Wednesday, October 24, 2007

Three Duck Weekend - Centro Vinoteca

The executive chef of Centro Vinoteca is Anne Burrell, perhaps best known as Mario Batali's sous chef on Iron Chef America. I love watching her make fresh pasta on that show - she works so hard and she is really a big part of Mario's ICA successes. When I heard she had opened a restaurant with Sasha Muniak of Gusto and Mangia, one that serves small plates called piccolini, I knew I had to try it. Even though here in boring Baltimore they are calling the small plates craze "dead," "over," and "so 2005," NY has yet to hear that news. Not only are there lots of tapas joints in the Big Apple, there are also other ethnicities trotting out their own versions for those of us who like to experience lots of flavors at one meal.

Small plates are perfect for nibbling with a glass or two of wine, and Centro Vinoteca offers several varieties by the quarto. We tried two, a Dolcetto d'Alba with a deep fruity flavor but a surprisingly light body; and a montepulciano that had an earthy mushroomy quality that became woodsy later (and reminded me of a wine version of Shisheido Feminite de Bois, a plummy, woodsy perfume).

Although several of the piccolini were tempting, we tried only two, the polpettini (tiny meatballs with a crisp crust arranged in a bowl of rich beef jus) and the fried cauliflower wedges with parmigiano crust and agliata. The polpettini very much reminded me of my grandmother's itty bitty meatballs, but much herb-ier, and I wanted to use all of the basket of good bread to soak up the sauce. The cauliflower was tender, undoubtedly pre-steamed, coated in batter and deep fried. The agliata tasted more of olives than garlic, and there was a bit too much cheese in the dish.

The titular duck of the evening comes in the salad course. As soon as I spotted the warm duck salad with caramelized onions, belgian endive & pears, I knew I had to have it. It was plated as a pile of warm shreds of duck alongside a small salad. The caramelized onions added even more richness to the already rich duck, and the crisp matchsticks of pear were a welcome contrast of crunch, as were the lightly dressed greens. I only wish there were more duck (not that it was a measly portion, but it was so good).

Mr. Minx opted for the braised oxtail cakes, as he had never tried oxtail and was naturally curious about how it might be presented in a cake form. It resembled a small hamburger, with a crispy outside and meltingly tender inside, due to a nice meat-to-fat ratio. It was accompanied by a generous portion of shaved celery salad, the tartness of which nicely balanced the rich meat. In addition, there was a crispy round of parmesan frico for another level of flavor and texture.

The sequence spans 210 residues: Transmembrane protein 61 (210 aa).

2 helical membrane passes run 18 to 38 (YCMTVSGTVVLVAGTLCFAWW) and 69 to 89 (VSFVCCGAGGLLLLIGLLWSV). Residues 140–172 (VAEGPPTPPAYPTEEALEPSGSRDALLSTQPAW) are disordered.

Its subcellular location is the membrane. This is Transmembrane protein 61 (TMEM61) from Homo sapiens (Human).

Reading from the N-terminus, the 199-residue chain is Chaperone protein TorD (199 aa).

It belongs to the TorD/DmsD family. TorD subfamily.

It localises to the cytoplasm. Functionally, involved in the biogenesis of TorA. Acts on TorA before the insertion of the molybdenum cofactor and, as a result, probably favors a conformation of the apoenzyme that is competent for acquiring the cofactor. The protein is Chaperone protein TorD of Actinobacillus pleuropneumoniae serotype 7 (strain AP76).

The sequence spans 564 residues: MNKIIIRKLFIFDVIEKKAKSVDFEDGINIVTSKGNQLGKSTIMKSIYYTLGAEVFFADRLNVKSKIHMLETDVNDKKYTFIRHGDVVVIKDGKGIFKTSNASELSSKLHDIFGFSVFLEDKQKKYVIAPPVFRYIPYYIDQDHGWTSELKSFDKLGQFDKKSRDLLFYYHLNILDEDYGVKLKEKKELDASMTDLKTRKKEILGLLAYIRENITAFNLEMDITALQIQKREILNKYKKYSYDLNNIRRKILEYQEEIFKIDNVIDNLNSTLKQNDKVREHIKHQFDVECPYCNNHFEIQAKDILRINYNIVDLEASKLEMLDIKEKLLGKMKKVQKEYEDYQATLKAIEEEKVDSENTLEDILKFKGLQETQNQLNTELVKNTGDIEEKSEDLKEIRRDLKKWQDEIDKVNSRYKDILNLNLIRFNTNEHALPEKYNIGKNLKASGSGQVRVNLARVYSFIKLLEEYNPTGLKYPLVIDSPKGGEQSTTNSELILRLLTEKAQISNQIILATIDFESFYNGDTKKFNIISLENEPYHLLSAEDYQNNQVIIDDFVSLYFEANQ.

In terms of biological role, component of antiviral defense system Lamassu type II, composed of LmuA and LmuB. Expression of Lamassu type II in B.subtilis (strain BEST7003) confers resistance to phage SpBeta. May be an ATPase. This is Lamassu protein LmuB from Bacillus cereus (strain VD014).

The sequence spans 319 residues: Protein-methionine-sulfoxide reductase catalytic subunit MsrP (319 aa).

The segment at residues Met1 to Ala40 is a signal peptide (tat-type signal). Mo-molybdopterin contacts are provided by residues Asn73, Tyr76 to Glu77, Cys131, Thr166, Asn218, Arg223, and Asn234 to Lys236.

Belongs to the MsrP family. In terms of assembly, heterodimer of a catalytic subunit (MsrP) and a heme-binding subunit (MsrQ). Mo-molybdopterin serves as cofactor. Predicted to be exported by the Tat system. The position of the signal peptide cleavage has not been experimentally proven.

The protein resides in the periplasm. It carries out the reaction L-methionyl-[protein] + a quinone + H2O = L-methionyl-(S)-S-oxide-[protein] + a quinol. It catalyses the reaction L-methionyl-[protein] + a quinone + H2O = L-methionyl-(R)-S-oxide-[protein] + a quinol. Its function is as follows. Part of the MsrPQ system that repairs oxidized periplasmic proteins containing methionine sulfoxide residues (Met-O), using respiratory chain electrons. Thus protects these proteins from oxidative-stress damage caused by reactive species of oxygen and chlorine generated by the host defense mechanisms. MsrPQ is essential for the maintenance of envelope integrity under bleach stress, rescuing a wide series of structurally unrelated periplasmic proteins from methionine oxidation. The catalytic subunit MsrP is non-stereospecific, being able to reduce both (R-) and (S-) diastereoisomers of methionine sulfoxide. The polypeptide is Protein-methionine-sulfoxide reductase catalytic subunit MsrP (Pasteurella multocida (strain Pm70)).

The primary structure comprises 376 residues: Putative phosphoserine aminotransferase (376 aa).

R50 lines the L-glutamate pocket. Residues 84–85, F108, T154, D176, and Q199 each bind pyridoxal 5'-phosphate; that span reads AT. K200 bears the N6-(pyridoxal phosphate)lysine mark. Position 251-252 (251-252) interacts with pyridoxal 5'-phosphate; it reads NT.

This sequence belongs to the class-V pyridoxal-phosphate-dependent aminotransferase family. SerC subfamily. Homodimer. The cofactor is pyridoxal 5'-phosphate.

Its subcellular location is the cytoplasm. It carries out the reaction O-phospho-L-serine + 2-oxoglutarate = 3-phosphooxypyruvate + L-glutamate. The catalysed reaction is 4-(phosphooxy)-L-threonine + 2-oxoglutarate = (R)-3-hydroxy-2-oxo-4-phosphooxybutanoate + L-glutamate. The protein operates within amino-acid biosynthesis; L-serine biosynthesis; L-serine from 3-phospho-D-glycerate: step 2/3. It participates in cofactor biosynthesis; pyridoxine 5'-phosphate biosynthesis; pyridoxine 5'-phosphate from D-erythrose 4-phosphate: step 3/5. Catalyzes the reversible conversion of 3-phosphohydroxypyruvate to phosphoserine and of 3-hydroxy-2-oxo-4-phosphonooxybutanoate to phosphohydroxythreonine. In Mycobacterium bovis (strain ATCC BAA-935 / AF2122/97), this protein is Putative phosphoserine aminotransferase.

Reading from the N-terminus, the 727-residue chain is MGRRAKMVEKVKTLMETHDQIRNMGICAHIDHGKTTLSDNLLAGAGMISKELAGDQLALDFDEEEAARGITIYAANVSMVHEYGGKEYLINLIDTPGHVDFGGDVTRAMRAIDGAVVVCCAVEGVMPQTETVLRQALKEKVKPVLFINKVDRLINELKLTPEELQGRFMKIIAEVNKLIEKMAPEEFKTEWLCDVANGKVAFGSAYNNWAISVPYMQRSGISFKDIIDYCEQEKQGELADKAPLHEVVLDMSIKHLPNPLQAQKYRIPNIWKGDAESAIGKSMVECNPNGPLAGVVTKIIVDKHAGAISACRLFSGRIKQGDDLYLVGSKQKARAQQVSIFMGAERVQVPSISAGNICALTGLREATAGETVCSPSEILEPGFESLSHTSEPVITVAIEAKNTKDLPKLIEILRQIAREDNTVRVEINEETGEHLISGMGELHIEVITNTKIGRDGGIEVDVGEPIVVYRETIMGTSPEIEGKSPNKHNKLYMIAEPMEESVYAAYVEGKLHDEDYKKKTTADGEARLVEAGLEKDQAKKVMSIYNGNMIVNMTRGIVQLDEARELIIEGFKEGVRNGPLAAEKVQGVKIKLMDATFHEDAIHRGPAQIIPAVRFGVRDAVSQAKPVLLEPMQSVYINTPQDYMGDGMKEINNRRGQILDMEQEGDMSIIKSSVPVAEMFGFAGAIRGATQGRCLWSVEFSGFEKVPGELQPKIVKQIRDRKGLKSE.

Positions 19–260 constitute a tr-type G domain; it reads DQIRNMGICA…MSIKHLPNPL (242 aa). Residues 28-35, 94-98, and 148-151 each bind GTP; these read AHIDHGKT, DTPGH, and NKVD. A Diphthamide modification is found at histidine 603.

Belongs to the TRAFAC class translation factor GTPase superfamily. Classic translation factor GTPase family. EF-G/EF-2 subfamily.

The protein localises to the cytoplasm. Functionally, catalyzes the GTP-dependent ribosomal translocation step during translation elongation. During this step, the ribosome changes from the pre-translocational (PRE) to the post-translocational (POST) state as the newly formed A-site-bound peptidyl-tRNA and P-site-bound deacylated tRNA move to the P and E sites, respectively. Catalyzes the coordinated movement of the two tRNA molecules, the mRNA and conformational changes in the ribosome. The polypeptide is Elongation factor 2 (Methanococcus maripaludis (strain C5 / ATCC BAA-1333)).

We could have stopped there and been happy, but we also ordered entrees. Sadly, Mr. Minx's lamb bolognese with crispy gnocchi and fried onions was marred by too little sauce with far too much salty cheese flavor that obscured the flavor of the lamb completely. The gnocci weren't quite "crispy" but had a harder outside texture than the very soft insides. They were well-made gnocchi, tender and not of the rib-sticking, overly-glutinous variety, and might have worked better with a wetter, less-cheesy sauce with more lamb flavor.

My crispy skate in "acquapazza" with bay scallops, calamari and rock shrimp with raw fennel salad was also a miss. Although the skate was nicely cooked, crispy on the outside and possessing a fresh, scallop-y flavor, the "crazy water" broth was far too acidic for my taste, rendering the tiny scallops, shrimp, and tender calamari rings into merely textures. Only the fennel salad was assertive enough to cut through the acid. The sauce would have been better balanced with the addition of some fish stock and perhaps a nice knob of butter for richness.

As I noticed the wine menu included a Brachetto d'Acqui, I knew we had to get dessert. At the recommendation of our server, I chose the goat cheesecake with figs because I thought that a tangy goat cheese would work especially well with the lightly fizzy sweet wine (as it did at Babbo). The cake was disappointingly neither tart nor noticeably goaty, although it was otherwise a good, soft-textured cheesecake. My husband's cappuccino "panna cotta" appeared to have been missing the gelatin ordinarily used to set the dessert, as it was the soft texture of mousse. The generous portion was well-flavored with strong coffee and was accompanied by lovely cinnamon shortbread cookies topped with a pinch of salt and chocolate covered espresso beans.

The highlights of this meal were pretty high, and the lowlights weren't unforgiveable, so I definitely would be willing to go back and give Centro Vinoteca another try. Especially that duck salad.

Watch Anne Burrell discuss her restaurant:

Centro Vinoteca on Urbanspoon

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